Heretical Gaming is my blog about my gaming life, featuring small skirmishes and big battles from many historical periods (and some in the mythic past or the far future too). The focus is on battle reports using a wide variety of rules, with the occasional rules review, book review and odd musing about the gaming and history. Most of the battles use 6mm-sized figures and vehicles, but occasionally 15mm and 28mm figures appear too.

Sunday 24 April 2022

Neil Thomas Horse & Musket Scenario 014

The next scenario in this series of re-fights of Neil Thomas' One-Hour Wargames is an attack on a slightly fixed defensive force (i.e. it has to statically defend some objectives with the majority of its forces).  Here a town and a hill are objectives which have to be protected by a minimum number of units, with the placement of the others being discretionary. As ever, the battle rules used are another Neil Thomas' set, Simplicity in Practice.


The Forces:

Franco-Jacobite Army:
6 Infantry units
2 Horse units
1 Dragoon units
Hanoverian British Army:
5 Infantry units
2 Artillery units
2 Dragoon units (this last is a bit of a guess - maybe it was 1 Dragoon unit and 1 Horse unit; made no difference in any case).

The Franco-Jacobites have to take the hill and the town to win.

The Set-Up:

The British are defending a town and a hill, and have put some infantry and dragoons forward into the wood to defend that.

Fergusson's and Leven's Regiments defend the town.

Seymour's Marines and some Dragoons defend the woods

The Battle:

The Franco-Jacobites arrive: their initial dispositions seem to indicate an assault on the wood or the town, rather than threatening the hill.

A view from behind Regiments du Roi and La Reine towards the town

The musketry of the British Dragoons begins to tell on the Jacobite infantry as it advances towards the woods

And on the French infantry as it advances towards the town

The Jacobite infantry reach the edge of the woods and their accurate musketry makes the British Dragoons scurry back to the far edge of the woods; meanwhile French Horse advances to threaten the British reserves trying to reinforce the wood.

A rather ineffectual musketry exchange continues around the edge of the woods

Eventually the Irish infantry and French Dragoons attack into the woods...

Berwick's Regiment and Seymour's Marines fight with bullet, bayonet and butt in the woods...

Seymour's Marines are victorious!  The Irish infantry disperse...

Not so easy to see, but the Jacobite infantry are advancing on the left-hand side of the woods, but the British reserves are now occupying the rest of it

More of the Jacobite infantry are thrown out of the wood with heavy losses (left-centre); the Franco-Jacobites are struggling to make any kind of progress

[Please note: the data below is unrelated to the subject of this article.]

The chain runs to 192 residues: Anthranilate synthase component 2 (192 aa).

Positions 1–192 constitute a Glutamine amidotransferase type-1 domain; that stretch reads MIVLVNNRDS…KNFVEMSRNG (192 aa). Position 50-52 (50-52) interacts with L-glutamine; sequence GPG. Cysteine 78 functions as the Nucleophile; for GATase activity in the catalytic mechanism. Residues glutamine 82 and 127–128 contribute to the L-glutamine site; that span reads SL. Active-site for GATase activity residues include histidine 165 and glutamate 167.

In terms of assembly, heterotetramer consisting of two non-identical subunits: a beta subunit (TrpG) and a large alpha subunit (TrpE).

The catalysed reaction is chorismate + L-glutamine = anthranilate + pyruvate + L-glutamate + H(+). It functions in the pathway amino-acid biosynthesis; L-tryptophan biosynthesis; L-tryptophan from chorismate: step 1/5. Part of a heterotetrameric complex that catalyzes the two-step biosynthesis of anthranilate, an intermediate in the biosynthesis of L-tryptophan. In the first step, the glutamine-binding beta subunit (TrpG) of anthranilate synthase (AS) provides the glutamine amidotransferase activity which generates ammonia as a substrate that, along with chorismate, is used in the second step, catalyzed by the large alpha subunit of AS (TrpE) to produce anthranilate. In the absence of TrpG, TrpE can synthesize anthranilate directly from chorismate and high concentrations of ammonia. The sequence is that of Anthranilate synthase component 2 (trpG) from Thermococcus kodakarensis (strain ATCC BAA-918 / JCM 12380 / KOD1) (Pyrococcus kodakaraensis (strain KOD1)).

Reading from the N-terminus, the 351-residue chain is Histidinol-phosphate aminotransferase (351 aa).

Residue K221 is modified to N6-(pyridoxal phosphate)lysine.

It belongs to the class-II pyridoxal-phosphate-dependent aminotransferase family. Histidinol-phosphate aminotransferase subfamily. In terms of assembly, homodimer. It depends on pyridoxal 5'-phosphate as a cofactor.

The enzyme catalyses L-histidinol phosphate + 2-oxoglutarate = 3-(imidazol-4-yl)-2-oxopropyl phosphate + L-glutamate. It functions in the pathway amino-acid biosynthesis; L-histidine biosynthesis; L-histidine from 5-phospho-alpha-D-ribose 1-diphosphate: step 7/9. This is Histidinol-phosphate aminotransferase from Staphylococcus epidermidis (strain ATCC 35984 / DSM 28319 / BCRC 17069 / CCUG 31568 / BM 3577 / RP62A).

After regrouping another Jacobite assault is made..and repelled

The French infantry is stuck in front of the town, exchanging fire...

The position as the  Franco-Jacobite general calls an end to the battle, despairing of making progress.

Game Notes:

A much simpler affair than last time, The Franco-Jacobites just had nothing go quite right for them so it seemed right to pack up rather than carry out an almost certainly doomed third assault.   Perhaps someone else can read the tactical runes better, but I still think that the basic plan has to be to clear the wood, separate the British positions then defeat in detail.  Anything else is going to fail without wild amounts of luck. As it was, the Franco-Jacobites didn't even have modest amounts of luck and so everything basically miscarried.
The scenarios in One Hour Wargames are expressed in the same terms as real military exercises in that they have a 'Blue' force or army (the friendlies) against a 'Red' force or army (the enemy).  Charles Grant scenarios are expressed in the same way in many instances.  But I wonder if this leads to unconsciously making the tasks of the Blue side a little harder than that of the Red?  The reason I mention this is that I usually make the 'Blue' side the Franco-Jacobites and the 'Red' side the Hanoverian British, for obvious reasons.

Figures as ever by Baccus 6mm from its WSS range, the buildings are mainly Leven.


  1. I too tend to make the 'Red's' British, likewise the 'Blue's' are the French. Good post game musings as always. As mentioned before some of the scenarios don't seem to work with other rules, but then I haven't used his rules for any scenarios really, so hard to tell if I'm right or not.

    1. You are quite right - there may be something in the scenario balance which doesn't quite suit other rules or certain periods. In this one - perhaps the increase in the number of units (9 rather than the specified 6) gives too much flexibility to the defender and they would struggle more if both sides had fewer units. Now that I think of it, that may well be it.